How do horses sleep?

How do horses sleep?

Today it's time to reveal one of the sleep curiosities most people ask about: how do horses sleep? One of the things that surprises people the most is the sleeping habits of these large animals.

Unlike other common animals, horses have unique sleep patterns. The resting habits of horses are a consequence of their evolution. And it is that they are animals that, in their natural environment, must be constantly vigilant to protect themselves and their groups. The sleeping style of horses is therefore fascinating to say the least.


How do horses sleep?

The short answer is: they sleep in lying down and standing up. A longer answer has nuances. And a lot of meaning.

One of the characteristics of horse sleep is that they have need very little deep sleep , which is very different from humans. When horses sleep in the REM state, they can be seen moving their legs while lying on the ground on their side. When the horse involuntarily shakes its legs, we can also guess that it is dreaming.

But horses don't need to lie down to sleep, they can also sleep standing up , well supported on their legs, in the light sleep phase. The period of deep sleep lasts only a few minutes. But we distinguish that they sleep because they also move their hind legs involuntarily.

The reason they sleep standing up has to do with their physiology. Horses are very large animals, and lying on one side to rest can press and constrict certain blood vessels long enough to create terrible pressure on some of their vital organs.

For this reason, the natural physiology of horses has developed a habit that protects them. They can sleep soundly on the floor lying down for a few minutes, or sleep standing up in order to avoid risks.

Additionally, horses are very social animals that go out of their way for their litters and groups. And it also shows in their sleeping habits. Thus, it is common to see them in groups sleeping alternately, some specimens sleeping while others are active. The purpose of this behavior model is to allocate rest time . Thus, those who are awake are alert, aware of the environment around them.



Do horses dream?

Horses, like humans, also dream. And this is known because they reproduce each of the phases of sleep that we recognize in humans. Thus, it was found that the dream of horses goes through 4 phases , the same number as those of persons.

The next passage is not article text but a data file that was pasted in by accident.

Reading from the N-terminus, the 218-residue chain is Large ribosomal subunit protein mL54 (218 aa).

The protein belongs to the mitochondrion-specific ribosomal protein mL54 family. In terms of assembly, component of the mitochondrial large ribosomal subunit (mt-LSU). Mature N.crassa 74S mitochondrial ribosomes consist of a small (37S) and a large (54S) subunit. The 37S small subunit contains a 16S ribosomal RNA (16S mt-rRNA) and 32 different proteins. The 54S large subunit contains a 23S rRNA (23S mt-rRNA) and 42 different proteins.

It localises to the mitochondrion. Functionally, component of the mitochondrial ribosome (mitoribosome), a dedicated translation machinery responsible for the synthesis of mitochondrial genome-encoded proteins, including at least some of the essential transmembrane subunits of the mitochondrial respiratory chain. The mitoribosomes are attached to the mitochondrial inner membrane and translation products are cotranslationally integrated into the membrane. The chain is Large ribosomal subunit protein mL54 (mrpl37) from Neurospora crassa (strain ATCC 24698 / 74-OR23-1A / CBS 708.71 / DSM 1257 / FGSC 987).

The first phase is the standby phase during which you perform all conscious activities.

The second phase is that of the sleepiness which takes most of the time. In this case, the eyes are closed, the ears are visible mush, and the body is resting on one of the hind legs. To avoid any accidental fall, the knees are blocked.

Phase three is called slow sleep waves. Electroencephalograms performed on study horses have shown that this phase is that of a first true sleep pattern. Brain waves slow down and their passing patterns are regular. The lace of their leg bones keeps them balanced also without conscious control.

The fourth stage is REM sleep. In it, the horse can stand up or lie down leaning on its sternum and with its legs bent. In some cases, the animal has enough space to stretch as long as it is. In this phase, the respiratory rate decreases and the heart rate increases. It is in this phase that horses typically kick in the air, involuntarily move their eyes, change the grimaces of their muzzles, and extend and contract their limbs in various directions. Throughout sleep, approximately nine REM phase periods occur with a duration of only five minutes each.

When they shiver and neigh in their sleep, they seem to be reliving scenes they are dreaming of at that moment.


How many hours does a horse sleep?

Horses are known to sleep little. And it is that they only sleepabout 3 hours spread over different periods in 24 hours . Sleep periods can only reach a few minutes at a time, although younger foals tend to sleep more than adults.


So how do horses sleep? The horses sleep and rest very well. They sleep soundly for very short periods and prefer to do so standing up. A physiological behavior at the height of the originality of a very appreciated and loved animal.

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